The project was part fun, part dissapointment. Fun in being able to improve something. Disappointment was having to fix a clear flaw that I should not have had to do.

By the way, I remeasured the power drop with the old solenoid that it was around 10 watts! Not sure why I measured less last time. Today I had the van out in a parking lot for hours and single solar panel had no trouble keeping both the fridge and freezer going. This relay was a big power consumer to be sure.

Thanks much to Coder for finding this solution. And again to Lew for helpful info on the Magnum.
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Old 06-11-2016, 05:26 PM   #119
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BTW, notice the rats nest in there. Wires going everywhere, nothing labeled, wires not clamped to keep them from vibrating, etc.

I put in a couple more zipties and organized the wires a bit so that they would not chafe against the new relay. It was difficult due to short length of some of the wires. All of this could have been done so much nicer and better with not much cost.
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Old 06-11-2016, 10:08 PM   #120
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do I have to remove the seat to get the screened cover off?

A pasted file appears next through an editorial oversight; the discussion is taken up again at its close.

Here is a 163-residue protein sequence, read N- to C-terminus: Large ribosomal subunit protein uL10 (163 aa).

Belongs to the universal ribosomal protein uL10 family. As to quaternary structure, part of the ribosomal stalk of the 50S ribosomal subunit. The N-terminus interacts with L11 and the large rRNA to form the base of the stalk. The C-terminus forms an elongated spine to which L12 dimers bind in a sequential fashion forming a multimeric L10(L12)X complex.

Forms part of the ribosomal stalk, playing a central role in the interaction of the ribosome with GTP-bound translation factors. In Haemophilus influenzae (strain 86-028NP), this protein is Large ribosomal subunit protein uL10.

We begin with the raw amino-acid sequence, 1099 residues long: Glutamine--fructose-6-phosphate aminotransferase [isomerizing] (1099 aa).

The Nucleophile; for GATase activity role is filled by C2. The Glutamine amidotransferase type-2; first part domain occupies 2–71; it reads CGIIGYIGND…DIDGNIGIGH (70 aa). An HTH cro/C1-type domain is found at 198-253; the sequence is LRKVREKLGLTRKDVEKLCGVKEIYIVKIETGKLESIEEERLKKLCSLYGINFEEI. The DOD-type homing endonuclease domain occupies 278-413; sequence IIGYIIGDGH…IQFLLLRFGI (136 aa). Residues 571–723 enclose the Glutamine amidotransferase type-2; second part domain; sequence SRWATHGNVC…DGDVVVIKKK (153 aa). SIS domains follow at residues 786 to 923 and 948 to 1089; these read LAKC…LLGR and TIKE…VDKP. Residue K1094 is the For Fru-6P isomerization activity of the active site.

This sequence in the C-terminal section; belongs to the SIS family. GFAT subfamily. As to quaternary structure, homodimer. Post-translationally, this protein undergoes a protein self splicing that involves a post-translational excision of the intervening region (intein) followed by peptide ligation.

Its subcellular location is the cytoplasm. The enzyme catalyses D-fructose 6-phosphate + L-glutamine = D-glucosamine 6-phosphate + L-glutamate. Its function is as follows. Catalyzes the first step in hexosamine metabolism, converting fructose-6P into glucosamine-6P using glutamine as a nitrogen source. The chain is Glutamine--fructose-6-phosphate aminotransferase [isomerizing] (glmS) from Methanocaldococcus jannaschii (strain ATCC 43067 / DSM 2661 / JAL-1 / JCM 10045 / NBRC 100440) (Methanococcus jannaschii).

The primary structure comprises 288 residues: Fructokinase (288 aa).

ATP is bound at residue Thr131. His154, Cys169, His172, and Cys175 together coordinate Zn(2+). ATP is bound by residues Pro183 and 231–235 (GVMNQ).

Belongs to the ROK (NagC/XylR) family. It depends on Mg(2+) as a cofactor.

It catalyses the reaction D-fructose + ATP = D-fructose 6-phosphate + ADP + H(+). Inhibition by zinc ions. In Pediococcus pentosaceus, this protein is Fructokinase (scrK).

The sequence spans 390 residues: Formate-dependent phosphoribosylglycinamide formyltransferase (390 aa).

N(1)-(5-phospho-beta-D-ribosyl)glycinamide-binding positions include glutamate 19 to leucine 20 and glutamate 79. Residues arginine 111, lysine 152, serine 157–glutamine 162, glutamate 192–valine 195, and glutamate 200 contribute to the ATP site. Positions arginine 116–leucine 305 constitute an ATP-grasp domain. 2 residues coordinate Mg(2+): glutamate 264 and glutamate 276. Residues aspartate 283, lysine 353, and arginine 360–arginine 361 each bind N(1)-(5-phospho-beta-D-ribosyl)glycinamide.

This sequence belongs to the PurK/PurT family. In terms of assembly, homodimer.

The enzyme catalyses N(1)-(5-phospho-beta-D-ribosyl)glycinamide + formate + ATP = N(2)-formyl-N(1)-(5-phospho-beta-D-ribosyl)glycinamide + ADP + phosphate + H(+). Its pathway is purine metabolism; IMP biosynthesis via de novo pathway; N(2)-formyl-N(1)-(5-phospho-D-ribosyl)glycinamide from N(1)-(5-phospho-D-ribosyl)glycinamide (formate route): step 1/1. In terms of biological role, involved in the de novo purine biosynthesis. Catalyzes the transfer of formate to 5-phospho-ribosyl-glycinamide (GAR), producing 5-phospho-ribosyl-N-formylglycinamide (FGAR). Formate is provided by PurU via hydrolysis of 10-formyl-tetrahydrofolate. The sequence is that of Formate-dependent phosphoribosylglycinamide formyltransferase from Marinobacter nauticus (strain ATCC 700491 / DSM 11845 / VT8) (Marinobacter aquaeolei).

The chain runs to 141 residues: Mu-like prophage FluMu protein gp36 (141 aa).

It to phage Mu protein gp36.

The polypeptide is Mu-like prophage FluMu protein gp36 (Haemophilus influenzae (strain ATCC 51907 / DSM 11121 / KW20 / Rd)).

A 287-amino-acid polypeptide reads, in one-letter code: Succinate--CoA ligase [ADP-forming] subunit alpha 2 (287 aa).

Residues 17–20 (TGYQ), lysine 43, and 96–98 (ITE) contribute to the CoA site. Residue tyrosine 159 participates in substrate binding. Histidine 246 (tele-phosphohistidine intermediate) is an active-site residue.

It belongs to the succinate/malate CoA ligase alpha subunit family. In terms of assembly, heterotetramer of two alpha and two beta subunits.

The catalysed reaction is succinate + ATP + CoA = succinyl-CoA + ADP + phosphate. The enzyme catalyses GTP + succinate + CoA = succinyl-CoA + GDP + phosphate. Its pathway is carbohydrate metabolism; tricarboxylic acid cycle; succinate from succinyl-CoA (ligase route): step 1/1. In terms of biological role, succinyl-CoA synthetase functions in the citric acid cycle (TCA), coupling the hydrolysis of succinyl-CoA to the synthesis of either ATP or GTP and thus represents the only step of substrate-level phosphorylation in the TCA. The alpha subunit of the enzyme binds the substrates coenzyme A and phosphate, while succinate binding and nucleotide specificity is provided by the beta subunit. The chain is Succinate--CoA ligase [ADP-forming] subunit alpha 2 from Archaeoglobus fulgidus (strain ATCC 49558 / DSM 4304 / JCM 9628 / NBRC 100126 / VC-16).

You do not have to remove the seat to take the screen off (at least on mine). Tilt the jump seat halfway up and what I found the screws were installed at a slight angle that allowed me to remove them with no problem. BE SURE TO DISCONNECT THE BATTERY UNDER THE COACH BEFORE WORKING IN THIS AREA.

When you get ready to remove the solenoid and extra wiring all together, you will want to remove the Jump Seat to make the chore easy. The are two bolts on each side. The rear bolts are very easy to get to. With the screen removed, the two front bolts (actually their nuts) can be easily accessed.
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Old 06-11-2016, 10:14 PM   #121
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Quote:
Originally Posted by amirm View Post
Thanks to the new info from Lew, seemed like implementing this relay was the right solution. Here is the right setup in my 2016 with dual bunk beds:



Visible is the Magnum inverter (the larger box) and the offending unit, the shiny metallic object to its left. The darn thing was cooking so much that 10 minutes after disconnecting it, it was still too hot to touch the nuts!